• H.3174: ELECTRIC-POWERED BICYCLES. This legislation, which I sponsored, would require bicycles with helper motors to be considered the same as regular bicycles under state laws when operated on public roads. These are relatively new on our roadways and this legislation will help close that loophole.


  • H.3403: COMPENTENCY-BASED SCHOOLS. I am one of the sponsors of this bi-partisan legislation, which creates guidelines and requirements for competency-based schools. Competency-based schools place a stronger emphasis upon teaching mastery of concrete skills and provide an alternative approach to educating students.


  • H.3967: RESTRAINING INMATES WHO ARE PREGNANT OR IN POSTPARTUM RECUPERATION.  This legislation details the safety methods and restrictions that are to be followed in correctional facilities and other settings for using wrist restraints or other types of restraints on inmates who are pregnant or have been determined to be in postpartum recuperation.
  • H.3036 “DYLAN’S LAW” would require the Department of Environmental Control to add tests for certain neonatal genetic disorders and diseases to the existing newborn screening program.  The legislation establishes the Newborn Screening Advisory Committee to review the feasibility and advisability of including additional metabolic, genetic, and congenital disorders in the neonatal testing.


  • H.3205 makes revisions to the Catawba Indian Claims Settlement Act to eliminate an obsolete tax provision affecting the York County-based Catawba Indian Tribe.
  • H.3210: HIGH GROWTH SMALL BUSINESS JOB CREATION ACT REAUTHORIZATION.  The legislationreauthorizes the High Growth Small Business Job Creation Act for an additional six years.


  • H.4439 designates the sixteenth day of July of each year as ‘ATOMIC VETERANS DAY’ in South Carolina to recognize those who participated in aboveground nuclear tests between 1945 and 1962, served with the United States military occupation forces in or around Hiroshima and Nagasaki before 1946, or were held as prisoners of war in or near Hiroshima or Nagasaki.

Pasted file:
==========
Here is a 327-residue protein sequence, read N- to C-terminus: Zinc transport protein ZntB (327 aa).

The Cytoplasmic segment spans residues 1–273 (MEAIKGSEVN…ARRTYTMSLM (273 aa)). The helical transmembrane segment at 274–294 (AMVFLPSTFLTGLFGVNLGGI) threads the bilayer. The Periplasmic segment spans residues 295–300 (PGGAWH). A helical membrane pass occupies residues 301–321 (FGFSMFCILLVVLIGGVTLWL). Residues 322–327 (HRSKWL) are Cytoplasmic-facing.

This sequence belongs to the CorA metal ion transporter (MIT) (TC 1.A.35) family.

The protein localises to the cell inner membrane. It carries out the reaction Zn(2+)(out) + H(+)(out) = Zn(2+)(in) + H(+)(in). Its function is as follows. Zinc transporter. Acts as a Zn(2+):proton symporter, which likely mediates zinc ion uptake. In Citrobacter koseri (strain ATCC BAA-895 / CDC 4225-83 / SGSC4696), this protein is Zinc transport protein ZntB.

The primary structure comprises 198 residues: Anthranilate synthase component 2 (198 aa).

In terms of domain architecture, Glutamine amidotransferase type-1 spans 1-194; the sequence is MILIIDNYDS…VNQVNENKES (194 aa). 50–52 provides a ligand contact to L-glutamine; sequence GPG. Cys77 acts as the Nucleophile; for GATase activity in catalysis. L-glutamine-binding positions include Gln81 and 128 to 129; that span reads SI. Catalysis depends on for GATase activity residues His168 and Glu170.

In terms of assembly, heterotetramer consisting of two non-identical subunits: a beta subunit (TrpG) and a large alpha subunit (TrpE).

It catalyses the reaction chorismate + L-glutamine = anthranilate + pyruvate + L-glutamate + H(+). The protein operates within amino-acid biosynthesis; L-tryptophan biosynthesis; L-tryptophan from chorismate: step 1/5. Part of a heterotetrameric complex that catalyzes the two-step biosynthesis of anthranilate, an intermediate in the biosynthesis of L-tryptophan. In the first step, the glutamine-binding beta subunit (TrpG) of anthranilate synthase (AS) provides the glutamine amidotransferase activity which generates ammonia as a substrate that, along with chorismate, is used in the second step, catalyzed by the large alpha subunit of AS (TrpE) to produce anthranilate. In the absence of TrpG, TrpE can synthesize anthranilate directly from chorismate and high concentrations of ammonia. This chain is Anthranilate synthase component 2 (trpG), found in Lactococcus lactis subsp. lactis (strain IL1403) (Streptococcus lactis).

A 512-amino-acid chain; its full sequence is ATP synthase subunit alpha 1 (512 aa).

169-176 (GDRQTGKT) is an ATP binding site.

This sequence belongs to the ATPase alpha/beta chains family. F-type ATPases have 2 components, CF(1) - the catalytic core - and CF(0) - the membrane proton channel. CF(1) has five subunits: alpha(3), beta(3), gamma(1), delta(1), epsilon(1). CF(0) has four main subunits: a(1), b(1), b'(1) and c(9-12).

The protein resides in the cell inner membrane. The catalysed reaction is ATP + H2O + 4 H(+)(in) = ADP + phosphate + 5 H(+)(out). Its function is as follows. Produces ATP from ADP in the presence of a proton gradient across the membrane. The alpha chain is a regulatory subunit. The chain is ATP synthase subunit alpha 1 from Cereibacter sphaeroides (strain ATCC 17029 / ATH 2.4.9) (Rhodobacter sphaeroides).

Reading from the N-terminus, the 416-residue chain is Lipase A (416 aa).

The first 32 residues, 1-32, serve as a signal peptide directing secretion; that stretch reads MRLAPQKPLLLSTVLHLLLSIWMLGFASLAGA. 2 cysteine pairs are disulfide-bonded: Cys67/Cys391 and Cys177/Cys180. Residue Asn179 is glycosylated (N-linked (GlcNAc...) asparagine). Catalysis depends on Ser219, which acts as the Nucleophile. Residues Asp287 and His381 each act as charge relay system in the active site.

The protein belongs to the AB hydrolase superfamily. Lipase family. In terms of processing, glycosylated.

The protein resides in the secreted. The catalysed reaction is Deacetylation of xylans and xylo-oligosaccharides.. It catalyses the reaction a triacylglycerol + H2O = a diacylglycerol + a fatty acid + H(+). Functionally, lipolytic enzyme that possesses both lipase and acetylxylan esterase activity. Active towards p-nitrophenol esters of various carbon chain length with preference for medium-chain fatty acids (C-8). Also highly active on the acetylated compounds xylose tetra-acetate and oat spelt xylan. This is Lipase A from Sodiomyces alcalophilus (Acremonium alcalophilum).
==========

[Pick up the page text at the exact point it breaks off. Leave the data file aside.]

In addition to these bills which were sent to the Senate this week, these are some of the more important House bills awaiting action in the Senate:

  • H. 3759 – The S.C. Education, Career, Opportunity, and Access for All Act
  • H. 4000 and H. 4001 – The General Appropriations Bill and Capital Reserve Fund (the budget)
  • H.3951 – Tighter qualifications for holding the Office of Sheriff
  • H.3936 – Expanded lottery college funding
  • H. 4243 – Professional Sports Team Investment Act
  • H. 3046 – Provide for the Offense of Furthering Terrorism

When we return next week, we hope to see progress in the Senate with these and other bills.

The following bills were received from the Senate and were passed. They will be sent to Governor McMaster for his consideration:

  • S.205 requires the Department of Aging’s ALZHEIMER’S DISEASE AND RELATED DISORDERS RESOURCE COORDINATION CENTER to facilitate the coordination and integration of educational initiatives for health care providers on the importance and value of early detection and timely diagnosis of cognitive impairment, validated cognitive assessment tools, and increasing understanding and awareness of early warning signs of Alzheimer’s disease and other types of dementia and how to reduce the risk of cognitive decline.